From the Worldwide Faith News archives

Sir Alan Walker, World Methodist evangelist, dies at 91

From "NewsDesk" <NewsDesk@UMCOM.ORG>
Date Thu, 30 Jan 2003 14:42:29 -0600

Jan. 30, 2003  News media contact: Linda Bloom7(202)870-38037New York

NOTE: A photograph of Sir Alan Walker is available.

By United Methodist News Service* 

Sir Alan Walker, whose ministry spanned most of the 20th century, died Jan.
29 in Sydney, Australia, at the age of 91.

A Methodist minister, Walker was the first to hold the position of world
director of evangelism for the World Methodist Council, a post in which he
served from 1978 to 1988.  

The Rev. H. Eddie Fox, who succeeded Walker and still serves as the council's
evangelism director, noted that Walker and his wife, Lady Winifred, traveled
to 78 countries to proclaim the gospel during the 1980s.

"This magnificent obsession of Sir Alan made evangelism credible again in the
worldwide Methodist movement," Fox said. "Today, we stand on the shoulders of
Sir Alan and Lady Win, and we can see farther and more clearly what it means
to offer Christ today."

Walker, whose honors included being knighted by Queen Elizabeth and receiving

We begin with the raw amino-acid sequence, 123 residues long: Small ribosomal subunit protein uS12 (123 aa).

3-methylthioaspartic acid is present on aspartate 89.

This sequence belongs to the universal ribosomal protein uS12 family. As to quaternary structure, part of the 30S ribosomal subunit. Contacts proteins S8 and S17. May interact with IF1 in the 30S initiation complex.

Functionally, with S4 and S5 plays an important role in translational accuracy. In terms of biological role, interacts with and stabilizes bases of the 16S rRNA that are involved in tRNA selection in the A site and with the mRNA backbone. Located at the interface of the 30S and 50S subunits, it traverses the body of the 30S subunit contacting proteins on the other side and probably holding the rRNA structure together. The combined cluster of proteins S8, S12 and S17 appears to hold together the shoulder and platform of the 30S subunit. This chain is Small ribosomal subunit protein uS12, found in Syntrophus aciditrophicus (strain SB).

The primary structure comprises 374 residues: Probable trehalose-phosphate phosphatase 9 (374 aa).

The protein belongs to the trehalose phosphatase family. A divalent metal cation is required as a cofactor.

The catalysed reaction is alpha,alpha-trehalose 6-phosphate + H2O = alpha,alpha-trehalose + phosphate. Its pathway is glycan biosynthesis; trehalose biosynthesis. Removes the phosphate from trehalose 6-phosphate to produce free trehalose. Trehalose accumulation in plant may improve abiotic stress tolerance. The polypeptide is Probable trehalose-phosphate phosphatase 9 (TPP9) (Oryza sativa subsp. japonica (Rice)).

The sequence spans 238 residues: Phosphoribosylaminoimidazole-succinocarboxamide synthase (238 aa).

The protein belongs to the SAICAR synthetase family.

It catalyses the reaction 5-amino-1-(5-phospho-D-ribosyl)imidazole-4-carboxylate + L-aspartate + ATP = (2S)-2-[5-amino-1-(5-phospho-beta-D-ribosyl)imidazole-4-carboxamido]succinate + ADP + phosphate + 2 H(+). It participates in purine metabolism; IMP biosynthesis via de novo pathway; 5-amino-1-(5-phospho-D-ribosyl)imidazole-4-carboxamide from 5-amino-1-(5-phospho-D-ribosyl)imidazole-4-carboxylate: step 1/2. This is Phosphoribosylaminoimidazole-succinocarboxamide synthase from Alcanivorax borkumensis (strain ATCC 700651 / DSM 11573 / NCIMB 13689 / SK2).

the 1986 World Methodist Peace Award, made his mark on the world by being a
prophetic evangelist, Fox added.

According to the Rev. Joe Hale, retired chief executive of the World
Methodist Council, "We learned so much by watching and hearing the Walkers
take courageous stands, seek the exercise of justice and pursue the cause of
peace. We seek to follow to the example they have set."

The council's current chief executive, the Rev. George Freeman, called
Walker's work "a great legacy" and noted that his writings continue to be
used. "Sir Alan Walker not only reached Methodist people around the world,
but others as well through his preaching and teaching as they came to know
Christ," he said.

Under Walker's leadership, the World Methodist Evangelism Institute was
founded in 1982 as a ministry of the council and United Methodist-related
Candler School of Theology at Emory University in Atlanta. The Rev. George E.
Morris, who currently serves as the senior professor of world evangelism and
was the founding director of the institute, said, "These ministries reflect
the imprint of Sir Alan Walker, and they are what they are today as a result
of this imprint."

A native of Sydney, Walker was a Methodist preacher for 70 years. He led
crusades across Australia in the 1950s and founded Lifeline, a telephone
counseling service that is now international, in 1963.
After retiring from the World Methodist Council, he served as principal of
the Pacific College of Evangelism in Sydney until 1995. The school was later
renamed Alan Walker College of Evangelism in Sydney.

Walker is survived by his wife, Lady Winifred Walker, a daughter and three

# # #

*The Rev. H. Eddie Fox, world director of evangelism for the World Methodist
Council, provided information for this report.

United Methodist News Service
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